The National Research Council was organized by the National Academy of Sciences in 1916 to associate the broad community of science and technology with the Academy's purposes of furthering knowledge and advising the federal government. Functioning in accordance with general policies determined by the Academy, the Council has become the principal operating agency of both the National Academy of Sciences and the National Academy of Engineering in providing services to the government, the public, and the scientific and engineering communities. The Council is administered jointly by both Academies and the Institute of Medicine. Dr. Bruce M. Alberts and Dr. William A. Wulf are chairman and vice chairman, respectively, of the National Research Council.

This project was supported by the Office of Health, U.S. Agency for International Development. Any opinions, conclusions, or recommendations expressed in this publication are those of the author(s) and do not necessarily reflect the view of the organizations or agencies that provided support for the project.

Library of Congress Catalog Card No. 97-67217

International Standard Book Number 0-309-05734-5

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Copyright 1997 by the National Academy of Sciences. All rights reserved.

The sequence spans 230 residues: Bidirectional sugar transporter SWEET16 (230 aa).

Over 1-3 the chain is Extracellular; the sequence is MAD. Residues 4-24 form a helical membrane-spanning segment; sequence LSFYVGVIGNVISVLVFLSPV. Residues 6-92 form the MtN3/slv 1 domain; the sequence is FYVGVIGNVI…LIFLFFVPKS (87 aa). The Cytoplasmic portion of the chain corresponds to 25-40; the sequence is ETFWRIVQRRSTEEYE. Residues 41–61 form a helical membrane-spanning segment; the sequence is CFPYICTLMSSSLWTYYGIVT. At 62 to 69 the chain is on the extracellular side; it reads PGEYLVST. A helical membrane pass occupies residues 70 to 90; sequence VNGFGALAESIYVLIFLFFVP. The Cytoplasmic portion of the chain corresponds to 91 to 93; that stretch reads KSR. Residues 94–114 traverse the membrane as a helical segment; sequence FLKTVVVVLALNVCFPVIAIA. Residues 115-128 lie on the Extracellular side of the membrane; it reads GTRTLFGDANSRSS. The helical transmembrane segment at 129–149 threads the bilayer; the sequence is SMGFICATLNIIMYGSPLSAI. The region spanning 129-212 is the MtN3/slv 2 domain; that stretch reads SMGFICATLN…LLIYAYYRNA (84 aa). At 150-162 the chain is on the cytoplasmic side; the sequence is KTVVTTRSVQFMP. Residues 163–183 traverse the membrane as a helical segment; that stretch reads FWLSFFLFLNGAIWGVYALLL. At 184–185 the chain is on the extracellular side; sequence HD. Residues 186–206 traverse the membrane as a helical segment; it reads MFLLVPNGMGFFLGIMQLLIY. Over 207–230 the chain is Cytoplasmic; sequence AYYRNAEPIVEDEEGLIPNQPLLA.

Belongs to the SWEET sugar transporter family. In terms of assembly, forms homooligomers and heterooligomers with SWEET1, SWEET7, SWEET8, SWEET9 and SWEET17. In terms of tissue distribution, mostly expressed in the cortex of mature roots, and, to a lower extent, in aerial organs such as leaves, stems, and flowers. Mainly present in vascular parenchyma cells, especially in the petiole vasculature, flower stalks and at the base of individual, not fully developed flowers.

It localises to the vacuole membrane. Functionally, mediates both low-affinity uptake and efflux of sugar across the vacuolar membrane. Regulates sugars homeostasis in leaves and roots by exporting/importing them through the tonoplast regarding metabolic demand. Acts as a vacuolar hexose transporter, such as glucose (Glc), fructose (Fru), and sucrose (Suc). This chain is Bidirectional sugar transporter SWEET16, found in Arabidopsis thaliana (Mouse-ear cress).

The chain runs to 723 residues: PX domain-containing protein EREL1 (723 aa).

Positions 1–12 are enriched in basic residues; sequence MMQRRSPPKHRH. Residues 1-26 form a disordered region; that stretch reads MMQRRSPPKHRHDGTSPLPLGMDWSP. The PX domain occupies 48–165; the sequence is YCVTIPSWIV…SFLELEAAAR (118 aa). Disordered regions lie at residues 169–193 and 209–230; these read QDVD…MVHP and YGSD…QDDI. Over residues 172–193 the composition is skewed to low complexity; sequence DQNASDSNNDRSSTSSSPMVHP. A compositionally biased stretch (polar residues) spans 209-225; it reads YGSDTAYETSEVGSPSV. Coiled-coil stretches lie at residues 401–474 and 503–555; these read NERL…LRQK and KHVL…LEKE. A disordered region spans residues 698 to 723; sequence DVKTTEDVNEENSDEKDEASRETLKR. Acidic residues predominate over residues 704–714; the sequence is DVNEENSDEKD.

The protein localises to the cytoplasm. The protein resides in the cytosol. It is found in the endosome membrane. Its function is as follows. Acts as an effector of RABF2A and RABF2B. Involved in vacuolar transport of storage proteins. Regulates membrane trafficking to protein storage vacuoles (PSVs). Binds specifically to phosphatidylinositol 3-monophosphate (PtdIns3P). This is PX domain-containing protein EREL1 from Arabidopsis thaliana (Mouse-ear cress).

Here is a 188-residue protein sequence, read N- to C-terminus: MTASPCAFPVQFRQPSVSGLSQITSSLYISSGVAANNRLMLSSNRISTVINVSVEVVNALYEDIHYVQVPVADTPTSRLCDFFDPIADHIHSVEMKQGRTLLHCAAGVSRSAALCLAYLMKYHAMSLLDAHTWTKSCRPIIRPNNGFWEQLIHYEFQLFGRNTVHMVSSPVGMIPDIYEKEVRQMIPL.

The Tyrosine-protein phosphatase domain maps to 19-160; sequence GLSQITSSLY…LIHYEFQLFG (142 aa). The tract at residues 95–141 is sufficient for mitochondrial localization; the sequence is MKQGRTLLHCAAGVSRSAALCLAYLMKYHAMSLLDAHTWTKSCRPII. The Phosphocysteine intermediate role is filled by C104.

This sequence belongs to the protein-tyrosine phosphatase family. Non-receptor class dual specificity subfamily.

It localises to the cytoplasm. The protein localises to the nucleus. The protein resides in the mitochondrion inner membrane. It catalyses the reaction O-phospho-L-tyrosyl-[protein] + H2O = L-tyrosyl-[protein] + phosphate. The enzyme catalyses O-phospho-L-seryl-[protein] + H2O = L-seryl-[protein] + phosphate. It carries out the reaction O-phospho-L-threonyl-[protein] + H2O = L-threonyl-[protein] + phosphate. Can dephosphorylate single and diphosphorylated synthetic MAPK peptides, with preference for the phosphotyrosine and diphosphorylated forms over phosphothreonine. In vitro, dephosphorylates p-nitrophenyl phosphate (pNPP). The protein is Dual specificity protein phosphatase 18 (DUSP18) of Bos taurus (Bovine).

Cover: Trends in life expectancy at birth for males in selected New Independent States and the European Union. Figure 2.3 in Health in Europe: The 1993/1994 Health for All Monitoring Report. WHO regional publications, European series, no. 56. World Health Organization, 1994.

Suggested Citation:"Front Matter." National Research Council. 1997. Premature Death in the New Independent States. Washington, DC: The National Academies Press. doi: 10.17226/5530.
×

COMMITTEE ON POPULATION 1994-1997

RONALD D. LEE (Chair),

Department of Demography, University of California, Berkeley

CAROLINE H. BLEDSOE,

Department of Anthropology, Northwestern University

* JOSÉ LUIS BOBADILLA,

Inter-American Development Bank, Washington, D.C.

JOHN BONGAARTS,

The Population Council, New York

JOHN B. CASTERLINE,

The Population Council, New York

KENNETH H. HILL,

Department of Population Dynamics, Johns Hopkins University

DEAN T. JAMISON,

Center for Pacific Rim Studies, University of California, Los Angeles

LINDA G. MARTIN,

RAND, Santa Monica, California

JANE MENKEN,

Population Studies Center, University of Pennsylvania

ROBERT A. MOFFITT,

Department of Economics, Johns Hopkins University

MARK R. MONTGOMERY,

The Population Council, New York

W. HENRY MOSLEY,

Department of Population Dynamics, Johns Hopkins University

ALBERTO PALLONI,

Department of Sociology, University of Wisconsin, Madison

ANNE R. PEBLEY,

RAND, Santa Monica, California

RONALD R. RINDFUSS,

Carolina Population Center, University of North Carolina, Chapel Hill

JAMES SMITH,

RAND, Santa Monica, California

BETH J. SOLDO,

Department of Demography, Georgetown University

MARTA TIENDA,

Population Research Center, University of Chicago

AMY O. TSUI,

Carolina Population Center, University of North Carolina, Chapel Hill

JOHN G. HAAGA, Director

BARNEY COHEN, Research Associate

CHRISTINE COSTELLO, Program Officer

TRISH DeFRISCO, Senior Project Assistant

JOEL ROSENQUIST, Senior Project Assistant

M. FAITH MITCHELL, Division Director